What is Chinese New Year? The biggest celebration on earth explained

Chinese new year just passed, but what is the festival really like, and how Chinese people celebrate it?

Factories and shops are closed, stock market cannot be traded, the government nearly shut down; a large number of rich families are running to overseas, the local public are lining up to change their money into food, the street is full of smoke left by explosives, most of the adults are doing nothing but addicted to alcohol and gambling, the children are trooped from one place to another to beg for money…

These terrible things occurred in China year after year in every January of the lunar calendar and Chinese people call these phenomena as celebrating the Spring Festival!

To explore the oriental festival, BBC has made a documentary series in 2016, the Monkey year, which called “Chinese New Year: The Biggest Celebration on Earth”. The series has become a hit in China overnight and include three episodes: Migration, Reunion, and Celebration.

The scenery of ice land in the northeast of China.

Five British presenters have got to nine different provinces of China, from the northeast Haerbin to the very south Hong Kong, as well as the west inland province, Yunnan, to explore how Chinese people travel, eat, and perform during the festival.

The first episode is mainly about migration. More than one billion people travel from the cities where they work to their family homes in the countryside, a process captured here by a team of presenters who will look at the festivities that follow. Kate Humble and Jing Lusi experienced the New Year transport rush and crush in Beijing, following an Anglo-Chinese family back to China, joining the crush at the biggest Railway Dispatching and Directing Center in Asia, Beijing’s West Station. Also, Hairy Bikers spent some time with the largest motorbike flotilla on earth, as thousands of migrant workers in Guangzhou province head for home as New Year approaches.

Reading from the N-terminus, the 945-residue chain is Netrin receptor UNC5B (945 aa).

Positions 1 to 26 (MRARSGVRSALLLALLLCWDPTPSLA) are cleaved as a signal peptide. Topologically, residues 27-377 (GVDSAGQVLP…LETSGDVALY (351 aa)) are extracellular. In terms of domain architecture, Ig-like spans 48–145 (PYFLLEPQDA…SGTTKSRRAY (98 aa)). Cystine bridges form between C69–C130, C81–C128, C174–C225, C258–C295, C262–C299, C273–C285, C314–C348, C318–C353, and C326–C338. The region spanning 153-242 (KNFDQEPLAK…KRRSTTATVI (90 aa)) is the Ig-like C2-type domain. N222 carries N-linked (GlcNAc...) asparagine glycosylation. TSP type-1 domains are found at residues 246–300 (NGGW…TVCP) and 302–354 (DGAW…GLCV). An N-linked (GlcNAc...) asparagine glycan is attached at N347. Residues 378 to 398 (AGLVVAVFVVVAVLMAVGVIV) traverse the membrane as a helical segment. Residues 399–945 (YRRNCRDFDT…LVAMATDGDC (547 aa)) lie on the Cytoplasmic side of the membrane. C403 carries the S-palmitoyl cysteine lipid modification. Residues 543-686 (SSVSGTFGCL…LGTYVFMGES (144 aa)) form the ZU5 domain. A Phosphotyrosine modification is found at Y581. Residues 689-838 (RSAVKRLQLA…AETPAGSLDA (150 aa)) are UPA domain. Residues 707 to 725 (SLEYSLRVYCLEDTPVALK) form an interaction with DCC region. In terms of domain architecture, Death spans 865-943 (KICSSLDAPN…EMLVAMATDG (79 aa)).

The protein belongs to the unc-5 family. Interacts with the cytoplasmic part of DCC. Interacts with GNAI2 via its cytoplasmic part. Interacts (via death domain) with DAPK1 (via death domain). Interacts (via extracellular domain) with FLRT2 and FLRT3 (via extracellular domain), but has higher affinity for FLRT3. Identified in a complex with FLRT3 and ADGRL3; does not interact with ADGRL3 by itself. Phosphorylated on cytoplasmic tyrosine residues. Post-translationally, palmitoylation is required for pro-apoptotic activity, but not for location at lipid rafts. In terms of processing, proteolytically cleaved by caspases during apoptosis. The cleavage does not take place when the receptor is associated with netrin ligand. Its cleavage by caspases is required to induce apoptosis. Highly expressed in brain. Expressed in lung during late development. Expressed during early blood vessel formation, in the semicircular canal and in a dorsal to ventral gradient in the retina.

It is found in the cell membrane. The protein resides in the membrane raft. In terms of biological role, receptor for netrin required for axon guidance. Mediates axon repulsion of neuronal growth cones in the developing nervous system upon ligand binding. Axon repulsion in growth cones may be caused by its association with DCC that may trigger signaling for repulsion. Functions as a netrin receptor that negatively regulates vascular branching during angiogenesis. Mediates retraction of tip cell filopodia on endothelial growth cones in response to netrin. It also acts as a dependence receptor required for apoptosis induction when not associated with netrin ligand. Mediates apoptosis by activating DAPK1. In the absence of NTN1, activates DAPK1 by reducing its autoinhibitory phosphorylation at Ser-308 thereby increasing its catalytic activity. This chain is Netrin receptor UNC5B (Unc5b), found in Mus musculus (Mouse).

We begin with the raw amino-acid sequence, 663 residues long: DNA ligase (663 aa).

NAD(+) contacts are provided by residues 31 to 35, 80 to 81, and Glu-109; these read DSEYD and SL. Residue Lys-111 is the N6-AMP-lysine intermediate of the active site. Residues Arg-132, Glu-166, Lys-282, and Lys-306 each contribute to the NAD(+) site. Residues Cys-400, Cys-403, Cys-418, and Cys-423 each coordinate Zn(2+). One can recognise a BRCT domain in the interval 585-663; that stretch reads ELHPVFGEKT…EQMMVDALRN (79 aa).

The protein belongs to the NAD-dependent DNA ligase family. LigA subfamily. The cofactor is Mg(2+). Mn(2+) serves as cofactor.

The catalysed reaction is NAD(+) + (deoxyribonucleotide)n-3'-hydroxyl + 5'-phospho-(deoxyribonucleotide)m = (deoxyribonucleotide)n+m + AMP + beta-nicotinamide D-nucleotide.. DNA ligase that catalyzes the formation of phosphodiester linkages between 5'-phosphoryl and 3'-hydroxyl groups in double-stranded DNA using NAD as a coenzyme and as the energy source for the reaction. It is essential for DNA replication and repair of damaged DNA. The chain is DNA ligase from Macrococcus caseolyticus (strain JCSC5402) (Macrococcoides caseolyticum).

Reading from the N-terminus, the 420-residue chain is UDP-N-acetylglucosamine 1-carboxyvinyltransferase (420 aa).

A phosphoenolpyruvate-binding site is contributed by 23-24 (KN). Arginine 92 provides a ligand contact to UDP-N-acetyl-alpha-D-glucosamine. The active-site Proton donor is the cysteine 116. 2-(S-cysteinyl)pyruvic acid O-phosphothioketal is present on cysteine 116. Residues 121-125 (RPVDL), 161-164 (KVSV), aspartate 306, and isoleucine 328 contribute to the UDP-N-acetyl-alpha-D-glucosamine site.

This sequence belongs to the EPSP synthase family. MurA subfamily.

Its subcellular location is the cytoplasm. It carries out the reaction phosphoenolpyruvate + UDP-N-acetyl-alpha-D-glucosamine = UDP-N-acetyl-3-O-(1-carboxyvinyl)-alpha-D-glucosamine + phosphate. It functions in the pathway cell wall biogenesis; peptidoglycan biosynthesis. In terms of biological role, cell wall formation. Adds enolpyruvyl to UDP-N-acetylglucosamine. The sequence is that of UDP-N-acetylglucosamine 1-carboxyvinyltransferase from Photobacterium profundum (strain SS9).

The crush of people in a railway station.

Ant Anstead went to the Harbin Ice and Snow Festival – an extraordinary sub-zero celebration in China’s far northeast and discovered how the world’s best-selling spirit, baijiu, is made in 450-year-old pits and learn the subtle etiquette that surrounds its drinking.


It is an ice wonderland, full of people braving the cold, diving into frozen water and enjoying themselves at minus 30 degrees.

The second episode focuses on reunion, which takes us to New Year’s Eve.

The presenters started their stories from preparations at the bell tower in the mega-city, which can only ever ring on the stroke of midnight on New Year’s Eve and then they went to a Beijing family, the Zhangs, who are getting ready for the biggest family party of the year.

Jing Lusi goes behind the scenes of CCTV’s Chunwan Gala, which is watched by 800 million viewers every year.

Kate Humble, however, takes part in a huge flower auction in the warmer Yunnan province as bales of flowers – mostly lucky red roses – are sold to hit the shops in time for new year.

The reunion of  a Chinese Family.

In the third episode, Kate Humble and Ant Anstead presented the celebrations from Hong Kong, looking at what happens right after New Year. This great port city is a strange mix of west and east culture.

Kate got trained with a top dragon-dancing troupe and found that not only is it a highly demanding kung fu- based art, it is also taken very seriously as Hong Kong people sincerely embrace the tradition of lucky lions and dragons at New Year.

The culmination of the series is all about fireworks. Their loud bangs are believed to ward off evil spirits at this time of year. Thus, Ant goes to Liuyang, the city that produces nearly all of China’s fireworks and many of those used in displays in British skies too. Liuyang even has a temple to memorise the inventor of fireworks, monk Li Tian, where workers still pay homage to him.